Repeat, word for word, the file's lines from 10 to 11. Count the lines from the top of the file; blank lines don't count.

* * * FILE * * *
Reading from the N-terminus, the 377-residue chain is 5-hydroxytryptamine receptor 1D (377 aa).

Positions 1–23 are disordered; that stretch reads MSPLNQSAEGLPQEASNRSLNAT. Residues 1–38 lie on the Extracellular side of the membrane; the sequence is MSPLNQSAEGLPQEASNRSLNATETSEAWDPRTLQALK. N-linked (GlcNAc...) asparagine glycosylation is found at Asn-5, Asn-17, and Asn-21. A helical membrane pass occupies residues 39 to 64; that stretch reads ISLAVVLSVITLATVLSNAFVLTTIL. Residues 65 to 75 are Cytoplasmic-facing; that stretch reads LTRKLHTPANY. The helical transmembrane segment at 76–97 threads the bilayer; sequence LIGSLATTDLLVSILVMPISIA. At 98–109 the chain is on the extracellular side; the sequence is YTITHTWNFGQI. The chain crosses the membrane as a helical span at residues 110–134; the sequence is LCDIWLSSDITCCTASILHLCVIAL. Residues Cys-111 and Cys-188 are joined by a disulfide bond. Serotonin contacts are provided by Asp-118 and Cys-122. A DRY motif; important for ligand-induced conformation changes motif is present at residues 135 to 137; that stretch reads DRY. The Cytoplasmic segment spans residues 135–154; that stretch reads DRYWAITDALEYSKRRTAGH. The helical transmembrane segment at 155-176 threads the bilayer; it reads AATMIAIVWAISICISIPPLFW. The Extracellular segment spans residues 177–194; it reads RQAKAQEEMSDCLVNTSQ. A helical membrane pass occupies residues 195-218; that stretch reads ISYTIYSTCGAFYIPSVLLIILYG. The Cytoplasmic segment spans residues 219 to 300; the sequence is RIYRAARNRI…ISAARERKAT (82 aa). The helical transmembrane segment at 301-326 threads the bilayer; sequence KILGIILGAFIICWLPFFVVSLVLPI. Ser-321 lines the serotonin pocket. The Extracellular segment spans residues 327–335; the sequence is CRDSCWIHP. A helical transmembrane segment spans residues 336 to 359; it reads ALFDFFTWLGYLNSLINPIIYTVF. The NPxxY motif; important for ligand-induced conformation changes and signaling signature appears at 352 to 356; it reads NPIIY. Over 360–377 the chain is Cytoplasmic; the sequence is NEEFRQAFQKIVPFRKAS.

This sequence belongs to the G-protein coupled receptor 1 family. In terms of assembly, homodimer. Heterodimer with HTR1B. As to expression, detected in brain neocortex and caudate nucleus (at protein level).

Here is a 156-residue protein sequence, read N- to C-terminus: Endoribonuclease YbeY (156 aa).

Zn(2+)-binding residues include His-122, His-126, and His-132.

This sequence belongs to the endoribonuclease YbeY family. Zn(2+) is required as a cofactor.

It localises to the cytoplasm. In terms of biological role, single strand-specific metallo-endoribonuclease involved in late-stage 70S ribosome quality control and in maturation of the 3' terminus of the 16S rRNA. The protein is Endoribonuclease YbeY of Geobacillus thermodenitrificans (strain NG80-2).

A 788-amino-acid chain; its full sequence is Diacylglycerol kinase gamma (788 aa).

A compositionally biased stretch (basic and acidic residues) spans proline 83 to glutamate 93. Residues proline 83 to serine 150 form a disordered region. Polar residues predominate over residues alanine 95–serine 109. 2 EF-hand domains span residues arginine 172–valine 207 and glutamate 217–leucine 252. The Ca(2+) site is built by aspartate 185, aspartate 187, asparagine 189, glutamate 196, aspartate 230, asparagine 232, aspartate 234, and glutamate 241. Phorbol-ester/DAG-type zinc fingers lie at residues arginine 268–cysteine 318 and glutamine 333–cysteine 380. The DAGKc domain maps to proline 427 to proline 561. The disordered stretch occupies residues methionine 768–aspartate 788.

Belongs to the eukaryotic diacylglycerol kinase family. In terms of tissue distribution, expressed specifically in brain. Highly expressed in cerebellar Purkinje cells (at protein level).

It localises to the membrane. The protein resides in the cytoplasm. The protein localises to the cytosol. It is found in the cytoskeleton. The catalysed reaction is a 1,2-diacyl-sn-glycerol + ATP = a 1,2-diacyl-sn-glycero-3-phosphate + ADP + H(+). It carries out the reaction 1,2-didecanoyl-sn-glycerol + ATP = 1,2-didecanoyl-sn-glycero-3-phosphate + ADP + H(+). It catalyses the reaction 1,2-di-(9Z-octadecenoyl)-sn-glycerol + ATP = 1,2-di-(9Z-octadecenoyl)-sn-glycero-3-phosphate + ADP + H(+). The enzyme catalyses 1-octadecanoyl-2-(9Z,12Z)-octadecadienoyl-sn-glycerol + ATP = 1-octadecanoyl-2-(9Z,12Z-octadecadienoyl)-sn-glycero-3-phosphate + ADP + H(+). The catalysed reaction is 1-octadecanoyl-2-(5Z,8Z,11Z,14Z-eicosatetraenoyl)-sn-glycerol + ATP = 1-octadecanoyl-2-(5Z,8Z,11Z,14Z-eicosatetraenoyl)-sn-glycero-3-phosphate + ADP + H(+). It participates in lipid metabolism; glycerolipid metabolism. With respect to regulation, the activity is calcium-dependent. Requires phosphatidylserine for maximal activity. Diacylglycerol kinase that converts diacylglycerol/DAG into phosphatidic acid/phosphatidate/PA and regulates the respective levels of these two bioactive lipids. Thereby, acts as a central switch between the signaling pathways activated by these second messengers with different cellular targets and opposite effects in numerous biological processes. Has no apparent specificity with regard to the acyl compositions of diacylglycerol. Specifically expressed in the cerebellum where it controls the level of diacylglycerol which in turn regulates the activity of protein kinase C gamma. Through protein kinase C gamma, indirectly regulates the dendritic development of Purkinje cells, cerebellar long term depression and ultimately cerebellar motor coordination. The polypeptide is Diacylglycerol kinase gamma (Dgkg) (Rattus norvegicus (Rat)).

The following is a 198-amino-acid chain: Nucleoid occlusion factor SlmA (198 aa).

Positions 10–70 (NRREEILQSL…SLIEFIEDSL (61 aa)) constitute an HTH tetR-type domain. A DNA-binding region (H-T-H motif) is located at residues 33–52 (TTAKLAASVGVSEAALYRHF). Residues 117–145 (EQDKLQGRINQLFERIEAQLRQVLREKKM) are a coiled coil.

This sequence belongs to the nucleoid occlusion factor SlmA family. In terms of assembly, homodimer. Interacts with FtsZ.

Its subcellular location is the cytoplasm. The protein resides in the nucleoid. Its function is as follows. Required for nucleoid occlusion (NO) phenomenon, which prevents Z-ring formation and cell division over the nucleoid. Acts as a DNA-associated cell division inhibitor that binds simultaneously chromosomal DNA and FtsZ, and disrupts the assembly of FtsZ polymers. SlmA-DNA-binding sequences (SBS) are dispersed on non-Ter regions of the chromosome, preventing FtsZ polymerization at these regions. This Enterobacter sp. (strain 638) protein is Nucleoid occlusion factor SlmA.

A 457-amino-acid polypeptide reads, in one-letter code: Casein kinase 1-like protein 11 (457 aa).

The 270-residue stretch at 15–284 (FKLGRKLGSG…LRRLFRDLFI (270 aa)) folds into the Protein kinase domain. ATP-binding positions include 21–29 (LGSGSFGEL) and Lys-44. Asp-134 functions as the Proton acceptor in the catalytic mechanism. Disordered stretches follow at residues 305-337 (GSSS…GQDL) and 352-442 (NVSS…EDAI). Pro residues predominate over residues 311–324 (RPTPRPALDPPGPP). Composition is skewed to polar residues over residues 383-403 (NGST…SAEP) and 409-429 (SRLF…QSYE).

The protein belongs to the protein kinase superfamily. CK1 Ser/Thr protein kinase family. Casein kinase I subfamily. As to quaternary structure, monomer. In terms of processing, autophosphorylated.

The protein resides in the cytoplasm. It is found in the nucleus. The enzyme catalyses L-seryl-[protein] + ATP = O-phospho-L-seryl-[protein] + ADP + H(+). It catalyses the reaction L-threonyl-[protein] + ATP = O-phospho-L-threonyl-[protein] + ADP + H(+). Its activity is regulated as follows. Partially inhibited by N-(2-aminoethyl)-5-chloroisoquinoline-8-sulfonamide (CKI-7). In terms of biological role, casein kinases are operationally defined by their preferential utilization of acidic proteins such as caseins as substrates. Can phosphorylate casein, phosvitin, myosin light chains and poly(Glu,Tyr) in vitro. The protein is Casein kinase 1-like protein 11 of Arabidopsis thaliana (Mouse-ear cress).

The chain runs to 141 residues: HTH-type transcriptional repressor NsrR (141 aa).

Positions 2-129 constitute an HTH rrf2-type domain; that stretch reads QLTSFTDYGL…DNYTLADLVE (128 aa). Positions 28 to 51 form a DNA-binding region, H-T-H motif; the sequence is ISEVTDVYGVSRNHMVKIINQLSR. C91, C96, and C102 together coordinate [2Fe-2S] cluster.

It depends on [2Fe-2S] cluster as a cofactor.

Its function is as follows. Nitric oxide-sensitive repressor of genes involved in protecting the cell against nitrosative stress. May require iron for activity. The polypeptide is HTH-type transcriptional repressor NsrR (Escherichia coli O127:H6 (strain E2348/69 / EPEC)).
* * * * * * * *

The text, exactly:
Belongs to the eukaryotic diacylglycerol kinase family. In terms of tissue distribution, expressed specifically in brain. Highly expressed in cerebellar Purkinje cells (at protein level).

It localises to the membrane. The protein resides in the cytoplasm. The protein localises to the cytosol. It is found in the cytoskeleton. The catalysed reaction is a 1,2-diacyl-sn-glycerol + ATP = a 1,2-diacyl-sn-glycero-3-phosphate + ADP + H(+). It carries out the reaction 1,2-didecanoyl-sn-glycerol + ATP = 1,2-didecanoyl-sn-glycero-3-phosphate + ADP + H(+). It catalyses the reaction 1,2-di-(9Z-octadecenoyl)-sn-glycerol + ATP = 1,2-di-(9Z-octadecenoyl)-sn-glycero-3-phosphate + ADP + H(+). The enzyme catalyses 1-octadecanoyl-2-(9Z,12Z)-octadecadienoyl-sn-glycerol + ATP = 1-octadecanoyl-2-(9Z,12Z-octadecadienoyl)-sn-glycero-3-phosphate + ADP + H(+). The catalysed reaction is 1-octadecanoyl-2-(5Z,8Z,11Z,14Z-eicosatetraenoyl)-sn-glycerol + ATP = 1-octadecanoyl-2-(5Z,8Z,11Z,14Z-eicosatetraenoyl)-sn-glycero-3-phosphate + ADP + H(+). It participates in lipid metabolism; glycerolipid metabolism. With respect to regulation, the activity is calcium-dependent. Requires phosphatidylserine for maximal activity. Diacylglycerol kinase that converts diacylglycerol/DAG into phosphatidic acid/phosphatidate/PA and regulates the respective levels of these two bioactive lipids. Thereby, acts as a central switch between the signaling pathways activated by these second messengers with different cellular targets and opposite effects in numerous biological processes. Has no apparent specificity with regard to the acyl compositions of diacylglycerol. Specifically expressed in the cerebellum where it controls the level of diacylglycerol which in turn regulates the activity of protein kinase C gamma. Through protein kinase C gamma, indirectly regulates the dendritic development of Purkinje cells, cerebellar long term depression and ultimately cerebellar motor coordination. The polypeptide is Diacylglycerol kinase gamma (Dgkg) (Rattus norvegicus (Rat)).